Since I became involved in the calibration industry in 1972, the calibration interval has been a common topic of interest and confusion. I was asked to write an article for the newsletter & blog, and after some thought, I determined there was no need. Many people have published excellent content on the subject:
One of the best and most practical ways for a laboratory to justify calibration, intervals are to maintain Shewhart control charts (SPC – Statistical Process Control charts). This is achieved by monitoring and charting key parameters of the equipment in between currently established calibration intervals for the equipment. Several established control limit criteria are then used to determine the stability of the artifact. This satisfies many requirements for ISO/IEC 17025:2005 ( Dilip Shah’s “ kill 5 birds with one stone” quotation – the “stone” being the SPC tools and techniques and the “birds” being the ISO/IEC requirements ).
5.5.9 When, for whatever reason, equipment goes outside the direct control of the laboratory, the laboratory shall ensure that the function and calibration status of the equipment are checked and shown to be satisfied before the equipment is returned to service.
5.5.10 When intermediate checks are needed to maintain confidence in the calibration status of the equipment, these checks shall be carried out according to a defined procedure.
18.104.22.168 Intermediate checks
Checks needed to maintain confidence in the calibration status of reference, primary, transfer or working standards and reference materials shall be carried out according to defined procedures and schedules.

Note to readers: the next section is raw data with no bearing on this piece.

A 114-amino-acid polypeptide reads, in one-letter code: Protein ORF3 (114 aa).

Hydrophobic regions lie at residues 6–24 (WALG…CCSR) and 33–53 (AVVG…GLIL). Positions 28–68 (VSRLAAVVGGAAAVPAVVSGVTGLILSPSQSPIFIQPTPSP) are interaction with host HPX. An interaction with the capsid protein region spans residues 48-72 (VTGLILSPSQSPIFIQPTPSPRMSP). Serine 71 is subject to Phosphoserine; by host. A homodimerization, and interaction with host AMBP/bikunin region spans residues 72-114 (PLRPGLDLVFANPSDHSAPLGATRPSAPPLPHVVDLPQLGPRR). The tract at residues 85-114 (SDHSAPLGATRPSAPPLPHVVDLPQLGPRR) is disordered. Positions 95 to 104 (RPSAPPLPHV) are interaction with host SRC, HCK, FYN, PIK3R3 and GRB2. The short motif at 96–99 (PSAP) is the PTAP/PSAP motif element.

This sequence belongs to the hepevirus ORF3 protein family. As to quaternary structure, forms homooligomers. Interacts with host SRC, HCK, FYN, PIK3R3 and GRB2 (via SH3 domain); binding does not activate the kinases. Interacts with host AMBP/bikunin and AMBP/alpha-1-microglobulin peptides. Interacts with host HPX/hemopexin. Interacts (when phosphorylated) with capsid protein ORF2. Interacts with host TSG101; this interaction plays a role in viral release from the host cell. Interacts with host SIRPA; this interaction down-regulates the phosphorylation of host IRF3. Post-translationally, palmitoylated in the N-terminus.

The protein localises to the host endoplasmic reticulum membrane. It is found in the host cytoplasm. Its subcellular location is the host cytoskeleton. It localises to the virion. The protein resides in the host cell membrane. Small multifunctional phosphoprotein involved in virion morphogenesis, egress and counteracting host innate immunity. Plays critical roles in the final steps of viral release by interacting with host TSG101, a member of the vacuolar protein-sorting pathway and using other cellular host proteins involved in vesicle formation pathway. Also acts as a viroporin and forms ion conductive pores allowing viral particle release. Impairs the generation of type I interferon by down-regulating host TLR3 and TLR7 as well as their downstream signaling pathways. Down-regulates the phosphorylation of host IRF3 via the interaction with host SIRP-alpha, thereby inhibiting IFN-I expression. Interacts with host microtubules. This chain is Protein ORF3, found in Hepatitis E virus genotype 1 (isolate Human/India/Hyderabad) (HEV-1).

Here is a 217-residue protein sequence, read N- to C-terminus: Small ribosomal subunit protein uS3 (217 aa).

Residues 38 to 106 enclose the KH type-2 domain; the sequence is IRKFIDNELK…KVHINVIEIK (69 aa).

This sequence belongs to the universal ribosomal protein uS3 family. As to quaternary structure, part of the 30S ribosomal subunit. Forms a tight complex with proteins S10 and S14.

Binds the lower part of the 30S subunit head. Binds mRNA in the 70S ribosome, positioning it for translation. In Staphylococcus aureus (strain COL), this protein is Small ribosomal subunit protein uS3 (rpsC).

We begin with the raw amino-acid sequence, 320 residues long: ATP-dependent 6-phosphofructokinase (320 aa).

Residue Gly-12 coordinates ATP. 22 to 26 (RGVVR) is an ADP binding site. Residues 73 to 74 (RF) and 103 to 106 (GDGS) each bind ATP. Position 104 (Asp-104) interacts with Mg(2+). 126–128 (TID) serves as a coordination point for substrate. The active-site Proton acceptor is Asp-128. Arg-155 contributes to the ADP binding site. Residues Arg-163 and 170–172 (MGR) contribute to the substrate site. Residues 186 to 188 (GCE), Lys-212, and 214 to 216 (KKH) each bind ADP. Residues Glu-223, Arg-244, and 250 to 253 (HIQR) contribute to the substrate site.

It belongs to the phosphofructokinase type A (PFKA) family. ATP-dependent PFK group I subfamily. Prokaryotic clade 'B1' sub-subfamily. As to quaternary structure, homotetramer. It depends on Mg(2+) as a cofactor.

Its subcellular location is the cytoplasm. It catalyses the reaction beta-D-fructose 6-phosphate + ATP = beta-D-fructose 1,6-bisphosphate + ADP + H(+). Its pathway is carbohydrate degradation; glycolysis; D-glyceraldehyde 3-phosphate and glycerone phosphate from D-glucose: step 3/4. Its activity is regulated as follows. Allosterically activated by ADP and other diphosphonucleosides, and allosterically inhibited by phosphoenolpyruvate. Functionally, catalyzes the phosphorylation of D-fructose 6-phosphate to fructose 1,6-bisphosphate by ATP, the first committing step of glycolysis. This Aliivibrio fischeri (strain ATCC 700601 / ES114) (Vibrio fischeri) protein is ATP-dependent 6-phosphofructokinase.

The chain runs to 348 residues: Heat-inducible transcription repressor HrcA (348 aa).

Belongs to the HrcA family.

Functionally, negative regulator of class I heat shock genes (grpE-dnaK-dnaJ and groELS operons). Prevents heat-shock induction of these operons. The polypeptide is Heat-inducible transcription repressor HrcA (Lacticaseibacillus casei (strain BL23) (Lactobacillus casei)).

5.9.1 The laboratory shall have quality control procedures for monitoring the validity of tests and calibrations undertaken. The resulting data shall be recorded in such a way that trends are detectable and, where practicable, statistical techniques shall be applied to the reviewing of the results. This monitoring shall be planned and reviewed and may include, but not be limited to, the following:
- a) regular use of certified reference materials and/or internal quality control using secondary referencematerials;
5.9.2 Quality control data shall be analyzed and, where they are found to be outside pre-defined criteria, planned action shall be taken to correct the problem and to prevent incorrect results from being reported.
Having the historical data in the SPC format helps to determine and provide justification if the calibration interval needs to be shortened or lengthened. It is also a preventive tool which will help identify issues before they actually become real problems ( ISO/IEC 17025:2005 Clause 4.12 ).
Listed below are links to several articles on calibration intervals for your reference:
ASTM E74 or E2428 from Morehouse
Remember to think of Morehouse for your force and torque calibration needs!
Everything we do, we believe in changing how people think about force and torque calibration. Morehouse believes in thinking differently about force and torque calibration and equipment. We challenge the "just calibrate it" mentality by educating our customers on what matters, what causes significant errors, and focus on reducing them. Morehouse makes our products simple to use and user-friendly. And we happen to make great force equipment and provide unparalleled calibration services.
Wanna do business with a company that focuses on what matters most? Email us at email@example.com.